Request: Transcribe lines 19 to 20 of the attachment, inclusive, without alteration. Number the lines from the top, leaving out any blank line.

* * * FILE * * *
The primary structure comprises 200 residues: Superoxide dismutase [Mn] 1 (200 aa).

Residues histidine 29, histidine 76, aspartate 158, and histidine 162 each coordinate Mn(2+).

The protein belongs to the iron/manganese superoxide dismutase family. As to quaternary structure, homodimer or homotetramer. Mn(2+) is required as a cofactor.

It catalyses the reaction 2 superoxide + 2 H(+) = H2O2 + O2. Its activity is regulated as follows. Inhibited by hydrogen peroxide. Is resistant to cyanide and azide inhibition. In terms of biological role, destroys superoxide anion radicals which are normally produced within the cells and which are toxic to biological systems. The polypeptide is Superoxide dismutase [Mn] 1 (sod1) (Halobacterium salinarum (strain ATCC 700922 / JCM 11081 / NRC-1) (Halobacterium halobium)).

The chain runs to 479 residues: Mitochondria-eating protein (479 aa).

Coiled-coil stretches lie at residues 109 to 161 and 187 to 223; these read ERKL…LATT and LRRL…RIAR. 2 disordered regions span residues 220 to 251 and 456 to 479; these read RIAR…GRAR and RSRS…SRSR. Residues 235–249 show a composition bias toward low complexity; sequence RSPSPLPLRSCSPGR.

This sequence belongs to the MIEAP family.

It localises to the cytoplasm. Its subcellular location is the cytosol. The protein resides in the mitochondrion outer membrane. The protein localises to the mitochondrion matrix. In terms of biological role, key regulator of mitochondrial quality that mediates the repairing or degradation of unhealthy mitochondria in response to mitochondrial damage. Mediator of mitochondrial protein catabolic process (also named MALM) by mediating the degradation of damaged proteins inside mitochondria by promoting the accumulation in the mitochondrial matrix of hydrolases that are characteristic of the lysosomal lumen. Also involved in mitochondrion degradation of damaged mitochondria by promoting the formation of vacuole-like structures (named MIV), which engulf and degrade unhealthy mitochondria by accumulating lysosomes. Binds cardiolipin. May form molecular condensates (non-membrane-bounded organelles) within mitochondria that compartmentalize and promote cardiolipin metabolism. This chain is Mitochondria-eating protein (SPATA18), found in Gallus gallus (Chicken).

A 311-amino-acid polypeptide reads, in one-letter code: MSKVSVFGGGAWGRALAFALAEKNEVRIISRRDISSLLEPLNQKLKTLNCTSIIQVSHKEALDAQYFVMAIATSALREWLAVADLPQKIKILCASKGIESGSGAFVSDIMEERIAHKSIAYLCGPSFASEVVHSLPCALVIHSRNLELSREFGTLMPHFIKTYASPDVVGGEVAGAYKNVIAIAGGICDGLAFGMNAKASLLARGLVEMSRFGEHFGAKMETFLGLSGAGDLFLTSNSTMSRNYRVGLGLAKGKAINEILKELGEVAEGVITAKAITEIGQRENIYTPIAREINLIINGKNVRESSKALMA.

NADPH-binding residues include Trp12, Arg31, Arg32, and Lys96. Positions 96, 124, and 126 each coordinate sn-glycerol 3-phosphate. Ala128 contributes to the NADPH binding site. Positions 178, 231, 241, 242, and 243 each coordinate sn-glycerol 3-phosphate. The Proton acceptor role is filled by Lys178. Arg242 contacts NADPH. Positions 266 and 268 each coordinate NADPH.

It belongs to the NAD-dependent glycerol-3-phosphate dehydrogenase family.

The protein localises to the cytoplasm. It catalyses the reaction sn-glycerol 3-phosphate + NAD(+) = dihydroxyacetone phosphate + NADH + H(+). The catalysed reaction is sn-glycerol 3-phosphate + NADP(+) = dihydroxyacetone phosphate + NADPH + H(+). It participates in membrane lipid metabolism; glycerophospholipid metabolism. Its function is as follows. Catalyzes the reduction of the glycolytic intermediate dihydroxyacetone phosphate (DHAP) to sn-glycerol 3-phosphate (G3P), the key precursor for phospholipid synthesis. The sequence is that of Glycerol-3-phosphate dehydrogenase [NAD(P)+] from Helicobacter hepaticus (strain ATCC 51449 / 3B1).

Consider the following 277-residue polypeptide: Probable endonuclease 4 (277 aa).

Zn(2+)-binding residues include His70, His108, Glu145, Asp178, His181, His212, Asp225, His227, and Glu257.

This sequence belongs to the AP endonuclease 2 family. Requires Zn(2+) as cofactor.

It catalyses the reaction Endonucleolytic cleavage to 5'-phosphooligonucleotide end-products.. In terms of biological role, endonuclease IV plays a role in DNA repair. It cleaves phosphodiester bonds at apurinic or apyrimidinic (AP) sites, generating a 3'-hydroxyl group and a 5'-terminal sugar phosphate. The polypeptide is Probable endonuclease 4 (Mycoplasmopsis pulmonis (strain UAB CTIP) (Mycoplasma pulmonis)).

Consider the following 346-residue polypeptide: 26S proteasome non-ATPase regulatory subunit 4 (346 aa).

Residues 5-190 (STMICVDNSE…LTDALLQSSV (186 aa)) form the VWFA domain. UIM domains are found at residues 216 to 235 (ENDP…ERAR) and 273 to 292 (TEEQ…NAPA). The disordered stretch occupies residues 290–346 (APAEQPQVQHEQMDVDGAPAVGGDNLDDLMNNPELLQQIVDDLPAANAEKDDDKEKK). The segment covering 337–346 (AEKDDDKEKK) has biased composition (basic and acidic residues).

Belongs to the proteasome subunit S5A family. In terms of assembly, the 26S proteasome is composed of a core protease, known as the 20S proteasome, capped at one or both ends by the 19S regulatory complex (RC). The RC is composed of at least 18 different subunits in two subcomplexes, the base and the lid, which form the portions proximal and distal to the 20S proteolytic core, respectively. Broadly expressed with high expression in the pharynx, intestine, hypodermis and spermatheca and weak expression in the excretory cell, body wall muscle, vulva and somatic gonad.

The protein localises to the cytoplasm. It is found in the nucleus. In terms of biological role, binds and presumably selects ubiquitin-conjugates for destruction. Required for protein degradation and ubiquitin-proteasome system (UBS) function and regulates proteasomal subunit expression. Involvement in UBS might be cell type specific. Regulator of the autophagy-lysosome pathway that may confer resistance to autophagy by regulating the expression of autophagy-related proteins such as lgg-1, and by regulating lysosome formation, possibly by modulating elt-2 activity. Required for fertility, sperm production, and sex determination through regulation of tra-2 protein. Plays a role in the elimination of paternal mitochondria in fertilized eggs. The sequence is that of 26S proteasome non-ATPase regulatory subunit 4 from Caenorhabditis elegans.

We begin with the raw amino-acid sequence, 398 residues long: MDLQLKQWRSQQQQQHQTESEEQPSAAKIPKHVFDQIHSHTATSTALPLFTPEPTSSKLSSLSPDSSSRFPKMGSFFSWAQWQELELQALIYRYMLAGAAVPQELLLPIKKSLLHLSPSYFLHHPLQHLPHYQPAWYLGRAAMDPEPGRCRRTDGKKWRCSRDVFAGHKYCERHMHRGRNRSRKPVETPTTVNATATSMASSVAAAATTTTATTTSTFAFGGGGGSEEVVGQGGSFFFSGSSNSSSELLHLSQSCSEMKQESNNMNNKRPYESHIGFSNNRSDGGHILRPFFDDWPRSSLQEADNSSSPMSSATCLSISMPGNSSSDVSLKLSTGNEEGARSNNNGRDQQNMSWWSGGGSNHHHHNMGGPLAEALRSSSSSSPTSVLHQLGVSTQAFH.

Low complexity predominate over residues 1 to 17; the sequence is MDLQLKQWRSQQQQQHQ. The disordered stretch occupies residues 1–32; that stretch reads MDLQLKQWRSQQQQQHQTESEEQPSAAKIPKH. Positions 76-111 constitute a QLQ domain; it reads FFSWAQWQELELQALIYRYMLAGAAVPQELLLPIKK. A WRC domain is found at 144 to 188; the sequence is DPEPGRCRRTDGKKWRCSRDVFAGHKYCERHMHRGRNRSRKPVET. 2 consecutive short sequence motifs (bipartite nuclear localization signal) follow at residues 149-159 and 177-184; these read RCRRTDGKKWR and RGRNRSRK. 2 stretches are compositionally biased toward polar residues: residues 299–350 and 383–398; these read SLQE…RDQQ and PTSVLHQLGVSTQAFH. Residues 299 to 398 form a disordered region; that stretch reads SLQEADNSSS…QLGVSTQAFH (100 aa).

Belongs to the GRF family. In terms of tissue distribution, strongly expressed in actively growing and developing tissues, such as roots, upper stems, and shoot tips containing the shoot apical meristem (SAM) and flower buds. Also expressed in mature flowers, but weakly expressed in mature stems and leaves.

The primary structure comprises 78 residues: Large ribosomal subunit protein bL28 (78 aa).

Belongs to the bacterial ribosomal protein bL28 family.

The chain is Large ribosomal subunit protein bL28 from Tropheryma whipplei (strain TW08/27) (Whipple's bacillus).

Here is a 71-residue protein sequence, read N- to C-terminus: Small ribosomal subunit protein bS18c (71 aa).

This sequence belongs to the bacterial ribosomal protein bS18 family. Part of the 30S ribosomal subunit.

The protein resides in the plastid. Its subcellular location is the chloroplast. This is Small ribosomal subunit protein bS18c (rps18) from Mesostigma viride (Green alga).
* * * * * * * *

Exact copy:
Belongs to the proteasome subunit S5A family. In terms of assembly, the 26S proteasome is composed of a core protease, known as the 20S proteasome, capped at one or both ends by the 19S regulatory complex (RC). The RC is composed of at least 18 different subunits in two subcomplexes, the base and the lid, which form the portions proximal and distal to the 20S proteolytic core, respectively. Broadly expressed with high expression in the pharynx, intestine, hypodermis and spermatheca and weak expression in the excretory cell, body wall muscle, vulva and somatic gonad.

The protein localises to the cytoplasm. It is found in the nucleus. In terms of biological role, binds and presumably selects ubiquitin-conjugates for destruction. Required for protein degradation and ubiquitin-proteasome system (UBS) function and regulates proteasomal subunit expression. Involvement in UBS might be cell type specific. Regulator of the autophagy-lysosome pathway that may confer resistance to autophagy by regulating the expression of autophagy-related proteins such as lgg-1, and by regulating lysosome formation, possibly by modulating elt-2 activity. Required for fertility, sperm production, and sex determination through regulation of tra-2 protein. Plays a role in the elimination of paternal mitochondria in fertilized eggs. The sequence is that of 26S proteasome non-ATPase regulatory subunit 4 from Caenorhabditis elegans.